Guess what?  Wage suits are increasing.  Hardly a surprise.  A recent study shows that wage-hour lawsuits were up about 8 percent over last year, which may stem (in part) from the recent USDOL initiatives on revising the FLSA exemption regulations and its “white paper” on independent contractor issues.  There is also the problem with applying

There are some interesting cases going on right now about whether employees who work in electronic retail stores need to be paid for the time they spend waiting to get their bags checked when they clock in and out of their shifts.  Currently, these security checks are “off the clock” but sometimes these employees are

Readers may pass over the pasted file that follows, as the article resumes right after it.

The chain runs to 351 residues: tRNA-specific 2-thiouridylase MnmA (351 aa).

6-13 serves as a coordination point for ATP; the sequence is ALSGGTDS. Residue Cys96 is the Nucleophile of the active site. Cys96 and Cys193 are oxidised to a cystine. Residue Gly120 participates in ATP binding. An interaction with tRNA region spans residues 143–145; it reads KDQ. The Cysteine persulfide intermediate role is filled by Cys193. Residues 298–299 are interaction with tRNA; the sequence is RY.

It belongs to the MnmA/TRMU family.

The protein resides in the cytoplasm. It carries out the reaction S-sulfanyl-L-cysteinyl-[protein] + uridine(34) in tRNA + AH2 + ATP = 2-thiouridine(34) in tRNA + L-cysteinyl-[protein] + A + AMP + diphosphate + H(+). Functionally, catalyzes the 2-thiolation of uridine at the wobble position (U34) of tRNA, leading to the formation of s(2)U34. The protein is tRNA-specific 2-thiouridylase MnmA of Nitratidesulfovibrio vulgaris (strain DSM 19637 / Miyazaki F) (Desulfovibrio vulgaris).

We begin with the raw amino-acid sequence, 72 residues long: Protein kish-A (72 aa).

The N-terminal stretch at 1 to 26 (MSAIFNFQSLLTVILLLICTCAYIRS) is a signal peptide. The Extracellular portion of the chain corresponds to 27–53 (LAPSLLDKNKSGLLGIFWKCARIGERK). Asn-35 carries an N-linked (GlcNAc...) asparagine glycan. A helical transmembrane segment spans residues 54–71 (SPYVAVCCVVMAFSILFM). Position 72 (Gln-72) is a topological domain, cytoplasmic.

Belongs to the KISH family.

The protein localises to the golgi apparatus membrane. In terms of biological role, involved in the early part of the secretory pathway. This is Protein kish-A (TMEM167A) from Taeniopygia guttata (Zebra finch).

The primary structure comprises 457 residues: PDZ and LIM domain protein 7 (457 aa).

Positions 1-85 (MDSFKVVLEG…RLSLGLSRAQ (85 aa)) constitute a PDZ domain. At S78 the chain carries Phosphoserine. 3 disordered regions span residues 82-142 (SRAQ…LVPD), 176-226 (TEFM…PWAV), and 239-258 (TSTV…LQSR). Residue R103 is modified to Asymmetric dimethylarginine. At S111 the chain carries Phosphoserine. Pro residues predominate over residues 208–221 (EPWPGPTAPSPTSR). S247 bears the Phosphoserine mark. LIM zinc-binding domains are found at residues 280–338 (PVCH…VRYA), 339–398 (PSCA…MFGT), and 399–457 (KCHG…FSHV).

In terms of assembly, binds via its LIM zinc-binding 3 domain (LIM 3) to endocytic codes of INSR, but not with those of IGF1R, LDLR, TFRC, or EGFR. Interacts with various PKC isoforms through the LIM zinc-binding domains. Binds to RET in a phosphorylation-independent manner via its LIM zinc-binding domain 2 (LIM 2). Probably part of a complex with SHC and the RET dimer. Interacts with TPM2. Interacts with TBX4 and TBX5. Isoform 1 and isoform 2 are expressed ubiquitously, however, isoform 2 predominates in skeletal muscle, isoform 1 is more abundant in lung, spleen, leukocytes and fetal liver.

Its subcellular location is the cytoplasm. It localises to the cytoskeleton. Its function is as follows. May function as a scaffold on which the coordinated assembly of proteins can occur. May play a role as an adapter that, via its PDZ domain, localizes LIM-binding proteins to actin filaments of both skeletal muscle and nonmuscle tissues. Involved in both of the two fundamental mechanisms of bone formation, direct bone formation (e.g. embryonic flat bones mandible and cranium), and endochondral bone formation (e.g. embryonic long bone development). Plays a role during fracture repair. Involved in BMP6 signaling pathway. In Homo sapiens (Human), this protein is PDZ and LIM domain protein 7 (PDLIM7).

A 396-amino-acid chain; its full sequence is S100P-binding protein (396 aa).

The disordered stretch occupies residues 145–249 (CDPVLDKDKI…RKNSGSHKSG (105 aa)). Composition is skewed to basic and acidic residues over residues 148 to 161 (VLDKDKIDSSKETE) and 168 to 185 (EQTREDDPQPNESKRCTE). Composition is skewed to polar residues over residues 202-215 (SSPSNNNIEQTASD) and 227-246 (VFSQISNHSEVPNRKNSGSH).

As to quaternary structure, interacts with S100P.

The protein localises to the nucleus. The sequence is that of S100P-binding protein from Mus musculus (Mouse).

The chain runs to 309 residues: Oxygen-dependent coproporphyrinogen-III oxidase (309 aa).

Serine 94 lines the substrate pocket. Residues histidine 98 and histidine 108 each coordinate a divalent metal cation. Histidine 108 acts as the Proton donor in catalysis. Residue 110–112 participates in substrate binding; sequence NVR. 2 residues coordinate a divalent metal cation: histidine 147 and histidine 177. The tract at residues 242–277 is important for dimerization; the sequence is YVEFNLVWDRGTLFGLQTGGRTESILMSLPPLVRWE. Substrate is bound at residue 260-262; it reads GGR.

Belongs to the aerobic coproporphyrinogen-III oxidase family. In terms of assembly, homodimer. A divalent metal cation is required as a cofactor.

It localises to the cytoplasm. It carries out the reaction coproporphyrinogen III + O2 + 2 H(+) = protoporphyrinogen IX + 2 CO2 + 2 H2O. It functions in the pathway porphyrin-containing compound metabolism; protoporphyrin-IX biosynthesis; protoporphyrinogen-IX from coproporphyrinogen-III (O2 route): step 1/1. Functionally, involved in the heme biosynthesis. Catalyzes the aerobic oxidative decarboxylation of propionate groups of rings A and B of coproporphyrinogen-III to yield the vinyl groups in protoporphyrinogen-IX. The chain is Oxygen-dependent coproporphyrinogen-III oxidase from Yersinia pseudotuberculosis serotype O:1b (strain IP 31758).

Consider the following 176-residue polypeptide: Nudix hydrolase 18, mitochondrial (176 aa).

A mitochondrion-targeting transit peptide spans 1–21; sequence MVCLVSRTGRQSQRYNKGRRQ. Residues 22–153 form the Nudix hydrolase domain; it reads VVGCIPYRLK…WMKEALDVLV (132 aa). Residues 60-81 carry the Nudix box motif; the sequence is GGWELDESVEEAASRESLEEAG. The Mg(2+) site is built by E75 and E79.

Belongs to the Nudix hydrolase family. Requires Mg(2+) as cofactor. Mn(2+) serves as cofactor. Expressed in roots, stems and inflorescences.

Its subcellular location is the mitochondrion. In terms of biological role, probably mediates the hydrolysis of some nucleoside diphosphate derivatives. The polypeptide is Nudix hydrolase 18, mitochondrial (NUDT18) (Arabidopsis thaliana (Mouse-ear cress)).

Doug Weiner and Meg Thering, in the Wage Hour Defense Blog, recently commented on the introduction of the Computer Professionals Update Act in the US Senate on October 20, 2011.  They posit that this is a good development for employers, as employers would be more easily able to classify employees as exempt under the computer

In the November 30, 2010 issue of Employment Law360, Alfred Robinson posits three continuing trends in FLSA litigation: 1) donning and doffing cases; 2) exemption misclassification cases; and, 3) off-the-clock work cases.  I concur, with the addition of a group of cases that I will call “BlackBerry cases” or “checking e-mail” cases.

The issue of